MySpace and Deleting Online Predators Act (with Henry Jenkins)

Henry Jenkins and Danah Boyd published a full email interview about MySpace and such. They encourage sharing, so here is my remix of that:

What is MySpace?

Danah: “When youth login, their first task is typically to check messages in order to see who has written them. While email is still used to communicate with adults and authorities, MySpace is the primary asynchronous communication tool for teens.

After checking personal messages, youth check friend additions, bulletin board posts, event announcements and new blog posts by friends. They visit their friends’ pages to see new photos or check out each other’s comments.

The vast majority of social network site use amongst youth does not involve surfing to strangers’ profiles, but engaging more locally with known friends and acquaintances.

[…] these sites give youth a space to hang out amongst friends and peers, share cultural artifacts (like links to funny websites, comments about TV shows) and work out an image of how they see themselves.”

What is the controversy over MySpace?

Henry: “Much of the controversy has come not as a result of anything new that MySpace and the other social software sites contribute to teen culture but simply from the fact that adults can no longer hide their eyes to aspects of youth culture in America that have been there all along.”

Q: What do ‘social networking software programs’ provide participants? What’s their down side?

danah: “By giving youth access to a public of their peers, MySpace provides a fertile ground for identity development and cultural integration. As youth transition from childhood, they seek out public environments to make sense of culture, social status and how they fit into the world. Interacting with strangers helps them understand who they are and communities of interest allow them to explore ideas and values. Although youth are able to socialize privately with one another in the homes of friends, most are not allowed to spend time hanging out in public, unaccompanied by parents or adults.”

Q: What educational use might/does MySpace or other social network software have?

Henry: “Teachers are discovering that students take their assignments more seriously and write better if they are producing work which will reach a larger public rather than simply sit on the teacher’s desk.”

Q: The proposed bill appears to offer protection to minors from online predators, by limiting their mutual access. Is predation a real danger with MySpace?

Danah: “Statistically speaking, kids are more at risk at a church picnic or a boy scout outing than they are when they go on MySpace. Less than .01% of all youth abductions nationwide are stranger abductions and as far as we know, no stranger abduction has occurred because of social network services.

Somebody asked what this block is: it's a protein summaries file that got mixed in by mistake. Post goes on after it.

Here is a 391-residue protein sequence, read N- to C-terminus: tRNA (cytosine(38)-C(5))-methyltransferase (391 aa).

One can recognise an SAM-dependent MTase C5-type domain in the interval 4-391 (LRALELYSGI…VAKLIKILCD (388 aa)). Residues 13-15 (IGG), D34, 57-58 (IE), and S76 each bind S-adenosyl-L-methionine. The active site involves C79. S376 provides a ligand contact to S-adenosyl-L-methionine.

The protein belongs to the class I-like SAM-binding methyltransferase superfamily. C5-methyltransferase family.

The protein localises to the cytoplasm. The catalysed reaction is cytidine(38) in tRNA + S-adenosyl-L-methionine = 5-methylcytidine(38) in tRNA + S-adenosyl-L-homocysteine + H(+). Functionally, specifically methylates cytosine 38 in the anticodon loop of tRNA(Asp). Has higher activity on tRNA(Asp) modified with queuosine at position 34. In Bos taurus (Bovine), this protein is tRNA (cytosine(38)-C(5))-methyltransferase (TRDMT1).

The fear of predators has regularly been touted as a reason to restrict youth from both physical and digital publics. Yet, as Barry Glassner notes in The Culture of Fear, predators help distract us from more statistically significant molesters. Youth are at far greater risk of abuse in their homes and in the homes of their friends than they ever are in digital or physical publics.”

Q: You have said elsewhere (and several years ago) that virtual gaming experiences of today are analogous to the unfettered play in the backyards of the 1950s — very core & essential experiences. Have social networking like MySpace or games or other new media technology become core experiences now?

Henry: “As I suggested above, most parents understand their children’s experiences in the context of their memories of their own early years. For the baby boom generation, those defining experiences involved playing in backyards and vacant lots within suburban neighborhoods, socializing with their friends at the local teen hangout, and participating within a social realm which was constrained by the people who went to your local school.

All of that is changing. Contemporary children and youth enjoy far less physical mobility, have less time outside of adult control, and have fewer physical places to hang out with their friends.

Much of this activity is being brought online. What teens are doing online is no better and no worse than what previous generations of teens did when their parents weren’t looking.

The difference is that as these activities are being digitized, they are also being brought into public view.

Video games bring the fantasy lives of young boys into the family room and parents are shocked by what they are seeing. Social networks give adults a way to access their teens’ social and romantic lives and they are startled by their desire to break free from restraints or act older than their age. Parents are experiencing this as a loss of control but in fact, adults have greater control over these aspects of their children’s lives than ever before.”

Leave a Reply

Fill in your details below or click an icon to log in: Logo

You are commenting using your account. Log Out /  Change )

Twitter picture

You are commenting using your Twitter account. Log Out /  Change )

Facebook photo

You are commenting using your Facebook account. Log Out /  Change )

Connecting to %s